The typical response to this frustration is a kind of modern acedia—infamy and feared catastrophe are kept at a distance by an indifference that becomes habitual. McCarthy was exceptional in that she continued to be emotionally disturbed over the war, perhaps, as noted, because of her overexposure to European critics of American policy. Trapped between not knowing what to do and the inability to sit still, she found the opportunity to throw herself into the event offered by an assignment from The New York Review of Books all but irresistible. In action there is always the chance that something unforeseen will present itself—also by its very nature it generates new material for the participant.
Chiaromonte, a rationalist, who had written a trenchant critique of Malraux’s activism, had, according to Mary McCarthy, “a mistrust for action and its theatrics”—apparently, it had not occurred to him that action could also be a means of discovery. In response to her friend’s doubts, she marshaled pragmatic excuses for taking the plane to Saigon. Basically, however, getting into the act enabled McCarthy to function without being constantly reminded of the ineffectiveness of what she was doing. Going to Vietnam changed her from a frustrated spectator into a member of the cast, though one without a clear-cut role. In the last analysis, it was on herself that her adventure produced its maximum effect. The climax of The Seventeenth Degree comes in the closing pages of the section on Hanoi when McCarthy, meditating on her feelings about America and communism, concludes that she had come not to win a victory for peace but to satisfy a conscience with which she was in the process of becoming familiar. “Nothing will be the same again, if only because of the awful self-recognition…the war has enforced.”
Concerned as they are with what Aristotle calls “the arts of persuasion,” The Seventeenth Degree and The Mask of State are rhetorical works. “I had the conviction,” writes Mary McCarthy, “(which still refuses to change) that readers put perhaps not more trust but a different kind of trust in the perceptions of writers they know as novelists from what they give to the press’s ‘objective’ reporting or political scientists’ documented and figure-buttressed analyses.” In the medium of rhetoric, style plays an essential part; we are attracted as much by McCarthy’s metaphors and witty snapshots—“his words and phrases seem to have been born in a brief case, like the compendious one he carried”—as by her information and ideas. As performance, McCarthy’s political writings are as alive today as they were during the events that inspired them. And as issues, Vietnam and Watergate are alive too—the attitudes that brought them into being cannot be resolved by new happenings, as someone ought to advise President Ford.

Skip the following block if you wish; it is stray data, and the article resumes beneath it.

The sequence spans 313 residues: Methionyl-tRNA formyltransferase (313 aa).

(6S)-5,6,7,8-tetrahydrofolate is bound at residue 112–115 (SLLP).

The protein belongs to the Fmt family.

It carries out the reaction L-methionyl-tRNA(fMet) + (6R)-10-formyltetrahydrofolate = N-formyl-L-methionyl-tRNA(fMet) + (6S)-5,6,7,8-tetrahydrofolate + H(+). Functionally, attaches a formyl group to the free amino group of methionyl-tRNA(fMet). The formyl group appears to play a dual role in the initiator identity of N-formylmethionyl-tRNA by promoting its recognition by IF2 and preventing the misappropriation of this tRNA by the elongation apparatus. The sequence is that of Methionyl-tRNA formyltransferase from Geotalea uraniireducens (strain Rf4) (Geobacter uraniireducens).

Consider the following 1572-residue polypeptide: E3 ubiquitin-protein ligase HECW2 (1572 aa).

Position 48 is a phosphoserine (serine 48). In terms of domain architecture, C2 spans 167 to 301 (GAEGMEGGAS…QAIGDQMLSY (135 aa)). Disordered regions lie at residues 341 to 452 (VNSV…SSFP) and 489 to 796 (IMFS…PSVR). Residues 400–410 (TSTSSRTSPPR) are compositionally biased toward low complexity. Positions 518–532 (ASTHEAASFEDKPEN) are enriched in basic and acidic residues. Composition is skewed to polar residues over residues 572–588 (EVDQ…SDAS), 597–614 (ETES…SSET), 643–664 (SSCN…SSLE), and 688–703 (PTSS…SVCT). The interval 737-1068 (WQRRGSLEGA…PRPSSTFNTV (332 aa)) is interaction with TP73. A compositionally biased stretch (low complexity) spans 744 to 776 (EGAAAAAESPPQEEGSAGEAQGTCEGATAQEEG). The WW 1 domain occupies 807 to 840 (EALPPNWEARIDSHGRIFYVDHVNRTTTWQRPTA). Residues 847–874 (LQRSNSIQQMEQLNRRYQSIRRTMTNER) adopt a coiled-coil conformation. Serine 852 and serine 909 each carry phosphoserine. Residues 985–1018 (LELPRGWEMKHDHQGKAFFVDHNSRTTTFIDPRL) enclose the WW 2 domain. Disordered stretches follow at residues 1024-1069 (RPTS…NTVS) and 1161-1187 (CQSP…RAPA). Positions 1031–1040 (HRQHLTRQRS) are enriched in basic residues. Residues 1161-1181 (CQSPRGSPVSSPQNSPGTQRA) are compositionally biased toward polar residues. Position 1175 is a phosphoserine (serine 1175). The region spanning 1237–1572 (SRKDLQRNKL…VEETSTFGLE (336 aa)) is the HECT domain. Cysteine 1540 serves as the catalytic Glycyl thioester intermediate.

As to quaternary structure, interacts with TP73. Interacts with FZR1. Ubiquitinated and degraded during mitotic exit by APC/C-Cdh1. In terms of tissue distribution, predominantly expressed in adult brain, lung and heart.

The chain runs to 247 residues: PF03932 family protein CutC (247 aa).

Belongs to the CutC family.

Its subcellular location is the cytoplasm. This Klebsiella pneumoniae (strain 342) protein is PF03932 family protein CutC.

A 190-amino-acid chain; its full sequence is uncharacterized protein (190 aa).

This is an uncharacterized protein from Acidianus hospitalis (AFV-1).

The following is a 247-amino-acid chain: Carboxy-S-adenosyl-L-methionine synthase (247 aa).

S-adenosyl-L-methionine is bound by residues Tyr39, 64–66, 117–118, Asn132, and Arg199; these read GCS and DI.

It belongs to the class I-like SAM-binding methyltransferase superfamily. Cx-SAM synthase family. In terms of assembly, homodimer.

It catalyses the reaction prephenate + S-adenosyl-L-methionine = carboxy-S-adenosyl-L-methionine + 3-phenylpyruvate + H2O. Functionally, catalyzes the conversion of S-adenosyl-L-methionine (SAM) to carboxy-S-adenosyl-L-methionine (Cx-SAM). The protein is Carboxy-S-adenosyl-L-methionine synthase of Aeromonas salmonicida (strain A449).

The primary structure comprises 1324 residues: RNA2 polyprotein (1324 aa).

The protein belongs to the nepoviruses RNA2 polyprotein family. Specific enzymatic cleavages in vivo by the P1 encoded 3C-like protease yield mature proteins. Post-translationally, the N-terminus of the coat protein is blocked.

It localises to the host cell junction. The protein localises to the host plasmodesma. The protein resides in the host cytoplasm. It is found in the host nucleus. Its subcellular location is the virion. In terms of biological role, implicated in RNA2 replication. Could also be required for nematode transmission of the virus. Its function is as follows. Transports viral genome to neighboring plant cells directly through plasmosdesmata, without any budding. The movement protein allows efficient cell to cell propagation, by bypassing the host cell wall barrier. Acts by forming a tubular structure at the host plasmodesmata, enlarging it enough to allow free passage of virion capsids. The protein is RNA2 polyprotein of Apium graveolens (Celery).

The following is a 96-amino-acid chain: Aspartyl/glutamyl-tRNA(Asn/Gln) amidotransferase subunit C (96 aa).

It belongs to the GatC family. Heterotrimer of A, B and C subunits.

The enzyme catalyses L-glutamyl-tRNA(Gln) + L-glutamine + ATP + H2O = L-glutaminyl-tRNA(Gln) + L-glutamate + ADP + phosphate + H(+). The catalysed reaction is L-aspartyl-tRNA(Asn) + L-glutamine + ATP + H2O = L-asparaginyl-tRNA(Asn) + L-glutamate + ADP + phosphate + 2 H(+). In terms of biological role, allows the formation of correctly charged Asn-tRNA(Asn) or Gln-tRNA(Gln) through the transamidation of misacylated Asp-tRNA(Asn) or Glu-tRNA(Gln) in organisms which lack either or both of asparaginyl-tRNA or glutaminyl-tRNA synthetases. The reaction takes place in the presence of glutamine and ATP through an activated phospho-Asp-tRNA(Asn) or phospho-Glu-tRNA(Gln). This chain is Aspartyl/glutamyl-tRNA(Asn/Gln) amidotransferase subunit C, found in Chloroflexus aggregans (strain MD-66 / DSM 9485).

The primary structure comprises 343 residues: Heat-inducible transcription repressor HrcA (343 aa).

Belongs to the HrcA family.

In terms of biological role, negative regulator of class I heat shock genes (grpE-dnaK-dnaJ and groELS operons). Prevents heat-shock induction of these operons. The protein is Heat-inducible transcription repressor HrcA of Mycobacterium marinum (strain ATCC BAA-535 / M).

In The Washington Monthly, which appears to be some kind of organ of journalism, Mr. James Fallows, one of the editors, attacks McCarthy’s newsgathering capacity and, with added vehemence, her apparent lack of respect for finding out the facts. The mood of Fallows’s article, “Mary McCarthy—The Blinders She Wears,” is reflected in what is presumably a sketch of McCarthy that accompanies it—it is an abysmal work, both as an attempt at a likeness and as a drawing. Had it occurred to Fallows that a drawing, too, says something, he might have hesitated to allow this mean and incompetent caricature to comment on the spirit of his criticism.